Sharan Newman delivered a workshop on how to make settings more vivid for the reader (The Architecture of Fiction: Focus on Setting). As an author of historical fiction, she naturally drew from her own experience writing novels set in medieval France, although she made her audience work (and at 9:30 on a Sunday morning!). Between our exercises, she emphasized the importance of using a place not as a backdrop, but as an integral part of your story. She reminded us that your setting must always remain in your sub-conscious as you write, because what is surrounding your characters can be used to heighten the intensity of what is happening to them, as well as setting the mood, and revealing details about them. A poignant example of what she means comes from her second-last novel, To Wear the White Cloak. In the prologue, she writes, “His ambition ended at the boundaries of his own land.”
A number of other conference workshops were of interest to writers of historical fiction, including Jo Beverley’s Classic Storytelling Techniques, which discussed character development, and goal/conflict enhancement, and Jack Whyte’s session on researching. I also had the opportunity to attend two workshops which, while not directed at historical fiction writers, addressed concepts that are very important to the genre. Jeffrey McGraw, Editor for HarperEntertainment, hosted an interactive seminar on theme, where he used films—some of them based on epic historical novels—to explore this elusive topic. In Gone with the Wind, for example, he identified the theme as survival, but pointed out how difficult it is to portray this through a heroine like Scarlett O’Hara, who acts selfishly so much of the time.
One of the most enjoyable and entertaining workshops of the conference was titled Focus on Pacing. In this session, Donald Maass, the highly successful New York literary agent, delved into the various issues that slow down a novel. Reminding us that “tension is story”, he warned us against main events taking place off-stage, and giving equal weight to all events. After all, isn’t a death more monumental than drinking your morning cup of coffee?
The conference also offered writers a chance to meet one-on-one with literary agents and editors, several of whom are interested in historical fiction. As well, there was the popular Blue Pencil Café, where writers can sit down with authors to discuss their works-in-progress.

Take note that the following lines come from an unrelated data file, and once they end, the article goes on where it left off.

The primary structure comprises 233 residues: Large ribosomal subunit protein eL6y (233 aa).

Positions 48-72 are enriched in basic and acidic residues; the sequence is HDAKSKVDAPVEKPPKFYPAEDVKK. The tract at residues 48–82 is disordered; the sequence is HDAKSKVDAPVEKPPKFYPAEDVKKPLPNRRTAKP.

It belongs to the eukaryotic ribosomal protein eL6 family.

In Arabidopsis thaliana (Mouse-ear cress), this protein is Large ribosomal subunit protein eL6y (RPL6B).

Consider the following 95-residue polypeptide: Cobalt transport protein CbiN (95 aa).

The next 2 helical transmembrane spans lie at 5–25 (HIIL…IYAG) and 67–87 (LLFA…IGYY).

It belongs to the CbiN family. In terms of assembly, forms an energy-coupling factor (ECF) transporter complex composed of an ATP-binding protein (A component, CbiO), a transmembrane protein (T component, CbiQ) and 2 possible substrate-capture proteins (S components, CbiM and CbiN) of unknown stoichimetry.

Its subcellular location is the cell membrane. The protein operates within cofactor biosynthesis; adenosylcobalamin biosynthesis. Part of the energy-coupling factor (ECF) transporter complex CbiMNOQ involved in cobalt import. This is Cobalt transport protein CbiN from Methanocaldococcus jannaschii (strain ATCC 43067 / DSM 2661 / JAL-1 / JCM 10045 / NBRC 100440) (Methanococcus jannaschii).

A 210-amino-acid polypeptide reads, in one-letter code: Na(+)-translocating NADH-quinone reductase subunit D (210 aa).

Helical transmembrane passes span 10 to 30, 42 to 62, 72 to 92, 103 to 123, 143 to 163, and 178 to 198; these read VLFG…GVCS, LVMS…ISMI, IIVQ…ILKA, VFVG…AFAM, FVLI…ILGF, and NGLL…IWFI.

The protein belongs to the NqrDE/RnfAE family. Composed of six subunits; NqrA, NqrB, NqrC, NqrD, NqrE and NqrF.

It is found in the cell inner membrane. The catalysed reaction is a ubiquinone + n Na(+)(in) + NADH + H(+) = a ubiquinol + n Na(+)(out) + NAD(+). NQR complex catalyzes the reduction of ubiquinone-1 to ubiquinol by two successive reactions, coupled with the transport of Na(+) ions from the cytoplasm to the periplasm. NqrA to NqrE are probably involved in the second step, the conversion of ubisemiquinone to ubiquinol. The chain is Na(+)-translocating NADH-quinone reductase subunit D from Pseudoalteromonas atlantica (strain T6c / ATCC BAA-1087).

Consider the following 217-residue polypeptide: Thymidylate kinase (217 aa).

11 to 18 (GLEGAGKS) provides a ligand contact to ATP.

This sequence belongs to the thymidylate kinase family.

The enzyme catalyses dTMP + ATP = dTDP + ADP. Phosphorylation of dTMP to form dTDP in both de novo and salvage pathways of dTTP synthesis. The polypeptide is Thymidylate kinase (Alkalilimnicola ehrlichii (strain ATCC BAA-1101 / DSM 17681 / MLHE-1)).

For 2003, the conference promises to be bigger and better than ever before. Now in its eleventh year of operation, it will again host appearances by Diana Gabaldon (who told us in her keynote address that this is one conference she never misses) and Jack Whyte (another regular presenter). In their desire to promote the talents of unknown writers, Diana and Jack have banded together to sponsor a prize for short fiction, and to judge it as well. Jack served as the overall fiction judge for the 2002 Surrey International Writers’ Conference Contest, and said he very much enjoyed the experience. It is interesting to note that at least two of the prize-winning authors in the 2002 contest are also writers of historical fiction.
Will I attend the 2003 conference? Definitely. Partly for the inspiration I know it will give me, but also because I will once again be reminded that historical fiction is very much a force in the minds and lives of Canadian writers.
The 2003 Surrey International Writers’ Conference will be held October 16-19 in Surrey, British Columbia. The conference website is www.siwc.ca.
Claire would like to thank Teresa Eckford, Sandra Gulland, Lisa Mason, Carmen Merrells and Sarah Nesbeitt for their help with this article.
Claire Morris is a writer and researcher with a public relations company in Vancouver. She began reviewing for the Historical Novel Society in 1998. Several of her short stories have been published and have won awards, including The White Man, which placed first in the 2002 Surrey International Writers’ Conference Contest.